The biological control of weeds typically involves the local establishment of host-specific organisms from other parts of the world to give continuing control of weeds. Weeds reduce floral diversity and the capacity of land to support wildlife, livestock, trees, and recreational activities. The biological control of weeds has a long history as an economically sound and environmentally friendly method of controlling widespread introduced weeds on uncultivated land.
In Canada the biological control of weeds began in British Columbia in 1952 with the release of the defoliating beetles Chrysolina quadrigemina and C. hyperici to control St. John's wort. Although initial results of that trial were disappointing, within 13 years of the release the beetle populations had increased sufficiently to control the weed in most areas of the province, eliminating the need for chemical control of this species. From these early beginnings, biological control of weeds has expanded to most provinces of Canada, and the program now uses more than 50 insects and pathogens on more than 20 different introduced weed species.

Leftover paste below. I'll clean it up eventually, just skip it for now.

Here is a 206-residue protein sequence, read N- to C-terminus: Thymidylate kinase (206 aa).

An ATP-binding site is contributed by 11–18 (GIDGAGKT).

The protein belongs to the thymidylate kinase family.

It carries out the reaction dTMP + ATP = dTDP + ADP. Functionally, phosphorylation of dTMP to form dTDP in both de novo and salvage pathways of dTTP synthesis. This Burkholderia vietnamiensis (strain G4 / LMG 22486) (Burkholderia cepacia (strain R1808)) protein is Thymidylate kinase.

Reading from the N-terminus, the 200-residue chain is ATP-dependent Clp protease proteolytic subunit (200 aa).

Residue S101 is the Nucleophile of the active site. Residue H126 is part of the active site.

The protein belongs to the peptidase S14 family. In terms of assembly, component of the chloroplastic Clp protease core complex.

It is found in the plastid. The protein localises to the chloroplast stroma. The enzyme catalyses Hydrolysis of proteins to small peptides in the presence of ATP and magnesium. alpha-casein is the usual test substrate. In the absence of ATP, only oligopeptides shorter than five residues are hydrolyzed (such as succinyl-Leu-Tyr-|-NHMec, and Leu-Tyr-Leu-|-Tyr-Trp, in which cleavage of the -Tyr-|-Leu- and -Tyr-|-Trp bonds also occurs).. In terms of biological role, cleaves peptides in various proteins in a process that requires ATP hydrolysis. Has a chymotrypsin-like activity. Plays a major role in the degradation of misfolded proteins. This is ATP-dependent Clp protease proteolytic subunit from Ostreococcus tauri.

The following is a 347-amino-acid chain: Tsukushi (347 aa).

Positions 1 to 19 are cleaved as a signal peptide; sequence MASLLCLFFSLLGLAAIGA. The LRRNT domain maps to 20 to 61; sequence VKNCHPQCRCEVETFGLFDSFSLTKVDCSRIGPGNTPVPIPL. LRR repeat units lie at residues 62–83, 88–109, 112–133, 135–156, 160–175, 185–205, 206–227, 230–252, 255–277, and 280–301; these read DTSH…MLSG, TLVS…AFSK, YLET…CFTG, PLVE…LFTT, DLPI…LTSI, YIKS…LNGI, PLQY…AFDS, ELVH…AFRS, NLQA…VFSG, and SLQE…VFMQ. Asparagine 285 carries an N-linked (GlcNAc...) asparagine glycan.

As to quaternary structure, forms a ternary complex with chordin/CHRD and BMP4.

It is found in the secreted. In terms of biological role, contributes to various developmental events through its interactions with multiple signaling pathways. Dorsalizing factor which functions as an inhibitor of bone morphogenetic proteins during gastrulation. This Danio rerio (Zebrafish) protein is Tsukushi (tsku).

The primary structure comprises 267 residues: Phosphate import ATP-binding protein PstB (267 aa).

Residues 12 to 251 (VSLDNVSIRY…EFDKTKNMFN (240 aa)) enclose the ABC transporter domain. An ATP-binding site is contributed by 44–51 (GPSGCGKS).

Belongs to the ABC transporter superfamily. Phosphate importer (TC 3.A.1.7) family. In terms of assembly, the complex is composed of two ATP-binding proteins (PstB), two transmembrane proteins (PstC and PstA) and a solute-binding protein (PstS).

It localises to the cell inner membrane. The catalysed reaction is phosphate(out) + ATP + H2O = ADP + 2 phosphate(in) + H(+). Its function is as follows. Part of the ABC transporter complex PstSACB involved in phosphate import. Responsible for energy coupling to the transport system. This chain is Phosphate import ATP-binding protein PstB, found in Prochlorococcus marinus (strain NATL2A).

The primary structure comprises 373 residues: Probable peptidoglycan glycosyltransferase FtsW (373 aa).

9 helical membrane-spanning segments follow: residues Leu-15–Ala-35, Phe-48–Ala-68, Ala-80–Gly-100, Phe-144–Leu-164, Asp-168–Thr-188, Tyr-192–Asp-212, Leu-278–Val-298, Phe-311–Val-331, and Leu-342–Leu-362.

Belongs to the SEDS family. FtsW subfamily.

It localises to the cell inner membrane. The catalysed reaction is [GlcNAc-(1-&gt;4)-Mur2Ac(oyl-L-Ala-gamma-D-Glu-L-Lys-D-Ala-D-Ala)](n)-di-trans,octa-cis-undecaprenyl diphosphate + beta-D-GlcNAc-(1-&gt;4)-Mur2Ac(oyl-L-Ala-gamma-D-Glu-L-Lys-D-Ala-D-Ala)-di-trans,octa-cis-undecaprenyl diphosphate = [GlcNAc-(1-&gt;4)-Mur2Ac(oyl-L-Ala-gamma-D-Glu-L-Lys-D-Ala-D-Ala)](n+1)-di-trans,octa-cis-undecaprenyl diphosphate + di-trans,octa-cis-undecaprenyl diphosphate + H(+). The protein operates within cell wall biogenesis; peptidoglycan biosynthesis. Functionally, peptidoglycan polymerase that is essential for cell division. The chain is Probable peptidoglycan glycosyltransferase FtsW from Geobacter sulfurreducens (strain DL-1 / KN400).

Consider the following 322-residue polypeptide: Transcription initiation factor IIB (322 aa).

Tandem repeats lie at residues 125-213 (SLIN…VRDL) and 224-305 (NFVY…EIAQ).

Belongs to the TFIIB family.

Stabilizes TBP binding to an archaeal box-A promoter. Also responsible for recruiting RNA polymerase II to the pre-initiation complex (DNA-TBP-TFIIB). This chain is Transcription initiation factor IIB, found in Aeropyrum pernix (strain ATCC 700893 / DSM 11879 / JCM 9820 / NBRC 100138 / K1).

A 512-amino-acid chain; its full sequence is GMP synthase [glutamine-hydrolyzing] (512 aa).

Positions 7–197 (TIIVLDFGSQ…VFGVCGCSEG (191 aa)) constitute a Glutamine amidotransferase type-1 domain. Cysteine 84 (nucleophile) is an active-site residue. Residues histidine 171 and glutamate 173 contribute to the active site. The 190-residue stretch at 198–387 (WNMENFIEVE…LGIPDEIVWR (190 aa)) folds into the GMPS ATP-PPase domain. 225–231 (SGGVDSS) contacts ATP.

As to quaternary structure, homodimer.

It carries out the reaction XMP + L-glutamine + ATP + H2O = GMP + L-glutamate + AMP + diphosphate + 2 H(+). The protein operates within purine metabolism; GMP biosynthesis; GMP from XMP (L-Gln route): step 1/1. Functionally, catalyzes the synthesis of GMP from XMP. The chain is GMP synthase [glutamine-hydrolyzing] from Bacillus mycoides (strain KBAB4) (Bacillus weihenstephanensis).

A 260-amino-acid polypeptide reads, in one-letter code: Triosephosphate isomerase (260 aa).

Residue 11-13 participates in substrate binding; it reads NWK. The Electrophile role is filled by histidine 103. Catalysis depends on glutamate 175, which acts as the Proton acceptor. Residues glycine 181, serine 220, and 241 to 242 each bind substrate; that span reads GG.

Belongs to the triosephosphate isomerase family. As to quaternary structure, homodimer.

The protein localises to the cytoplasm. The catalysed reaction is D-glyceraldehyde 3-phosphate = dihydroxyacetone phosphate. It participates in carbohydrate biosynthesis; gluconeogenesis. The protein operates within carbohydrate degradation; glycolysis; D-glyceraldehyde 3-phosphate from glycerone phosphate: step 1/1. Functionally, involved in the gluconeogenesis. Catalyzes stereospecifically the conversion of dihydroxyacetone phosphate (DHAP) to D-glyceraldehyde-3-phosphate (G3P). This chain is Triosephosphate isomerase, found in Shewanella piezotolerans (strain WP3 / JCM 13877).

This guide is designed to help resource managers in British Columbia identify weeds and select suitable biological control agents for those weeds. Biological control offers stable, long-term solutions to weed problems across the province.
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Updated May 08, 2007